…. Elizabeth (1803) who married George Pickering, February 12th 1821, and thereafter lived and died at Eastwood.
…. John (1803), born at Trowell, married Sarah Smallwood on April 27th 1830, and raised six children, trading as an innkeeper, for most of the time at the Bridge Inn on Awsworth Road.
….Mary, who with a certain Thomas Potter, had her illegitimate son John Potter Barker about 1834, The son died in Greasley in 1854, several years after his parents.
…. twins Ann Mellor and Henry Mellor (1807), and Emanuel (1810) all died in infancy.

Elizabeth Barker (nee Potter) died in October 1810 and three years later her widower married his second wife who was his dead wife’s elder sister, Mary (above). They married on December 11th 1813 at St. John the Evangelist Church, Westminster, where the groom declared himself as a bachelor !! A mistake ? Was it because Alexander was marrying his dead wife’s sister, a marriage which was, in law, forbidden ?
Mary died at Ilkeston on May 22nd 1825, aged 55, and this time it was ten years before Alexander married again, this time to Susannah (nee Child) born in Oxton, Nottinghamshire, in 1789 (— she had been married twice previously, to framework knitter William Bennett, who was the widower of Susannah’s sister Elizabeth, and then to cattle dealer William Bower, the latter dying at Trowell, in March 1827, aged 70)

Thomas the First was born in 1777 and died  less than a year later in 1778.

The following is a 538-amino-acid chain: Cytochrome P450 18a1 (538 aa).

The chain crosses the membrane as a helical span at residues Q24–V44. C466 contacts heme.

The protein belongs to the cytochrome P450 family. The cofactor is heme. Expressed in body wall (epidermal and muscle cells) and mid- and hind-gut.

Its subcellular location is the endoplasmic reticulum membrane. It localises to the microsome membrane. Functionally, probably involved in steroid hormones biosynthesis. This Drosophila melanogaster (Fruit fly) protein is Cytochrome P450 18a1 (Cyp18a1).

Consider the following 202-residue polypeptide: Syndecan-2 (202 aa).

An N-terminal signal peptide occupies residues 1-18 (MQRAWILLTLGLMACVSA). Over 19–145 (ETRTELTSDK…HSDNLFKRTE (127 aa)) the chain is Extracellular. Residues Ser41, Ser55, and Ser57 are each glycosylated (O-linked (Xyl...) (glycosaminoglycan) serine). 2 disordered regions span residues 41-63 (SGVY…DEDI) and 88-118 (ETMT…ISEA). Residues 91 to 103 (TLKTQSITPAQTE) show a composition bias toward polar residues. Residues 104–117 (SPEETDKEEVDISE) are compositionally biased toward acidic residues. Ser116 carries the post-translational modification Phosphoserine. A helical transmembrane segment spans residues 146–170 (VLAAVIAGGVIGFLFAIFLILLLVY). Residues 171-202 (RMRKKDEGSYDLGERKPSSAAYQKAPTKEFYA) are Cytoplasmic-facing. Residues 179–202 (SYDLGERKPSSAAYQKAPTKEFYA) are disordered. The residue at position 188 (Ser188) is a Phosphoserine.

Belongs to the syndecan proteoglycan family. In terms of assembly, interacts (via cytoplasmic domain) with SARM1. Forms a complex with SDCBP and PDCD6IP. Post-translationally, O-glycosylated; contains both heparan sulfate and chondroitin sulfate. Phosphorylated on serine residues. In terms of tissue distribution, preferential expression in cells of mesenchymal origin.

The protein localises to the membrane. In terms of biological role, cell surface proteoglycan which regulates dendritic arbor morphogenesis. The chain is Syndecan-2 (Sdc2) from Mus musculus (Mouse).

Thomas the Second was born in Ilkeston and baptised there on December 17th 1778. On October 19th 1814, at Lowdham, he married Elizabeth East, sister of Sarah, later the wife of his brother Samuel. In the will of his father, Thomas was bequeathed the’brick wind mill’ in Lawn Close, and he later traded as a coal master and liquor merchant in Ilkeston and subsequently as a farmer in Cotmanhay.
Thomas died at Cotmanhay on September 13th 1849 and his wife on June 22nd 1850.
There were at least seven children, one of whom — John Potter (1828) — married his cousin Ann (daughter of George Potter)

John Richards Potter baptised on June 2nd 1781 at Ilkeston.

George Potter was baptised in Ilkeston on November 4th 1783. Also a farmer and liquor merchant, he married Ann East, elder sister of Elizabeth and Sarah, on January 1st 1811, at Lowdham.

There were at least seven children of this marriage though three of them died in infancy. Samuel (1811) was the oldest and he married Elizabeth Bailey of Saxilby, Lincolnshire on July 18th 1845. He was a farmer in the Mansfield area for the rest of his life.
Son Francis (1821) married Mary Ann Newton Blount, October 3rd 1848, at Ilkeston, and thereafter spent some time in London, Lincolnshire, Ilkeston (Awsworth Road), before the family finally settled in Nottingham.
Daughter Ann (abt 1823) married her cousin John Potter, son of Thomas and Elizabeth … thus her father and father-in-law were brothers while her mother and mother-in-law were sisters.
And youngest child Mary (1825) married George Potter at Christ Church, Cotmanhay, on April 15th 1858. He was the son of Lincolnshire famer James and Maria (Copeman); his mother was the sister of Elizabeth Copeman who was the first wife of James Alexander Barker, mentioned above.

Henry Potter was born in 1787 and died in the following year. And Ann Potter (1791) was also only a few months old when she died.

Henry Potter the second was baptised on April 7th 1793 and buried on April 11th.

(To be continued … possibly)

Forbidden Marriages

These were drawn up by the Church of England in 1560.

This reminder (left) came too late for Alexander Mellor Barker (above).

Fortunately there were no children from his second marriage.

But he wasn’t the only man in Ilkeston to commit this ‘offence’.

Can you find others

The 1907 Marriages Act removed the dead wife’s sister from the list.

Let us examine this Poplar Inn site in a little more detail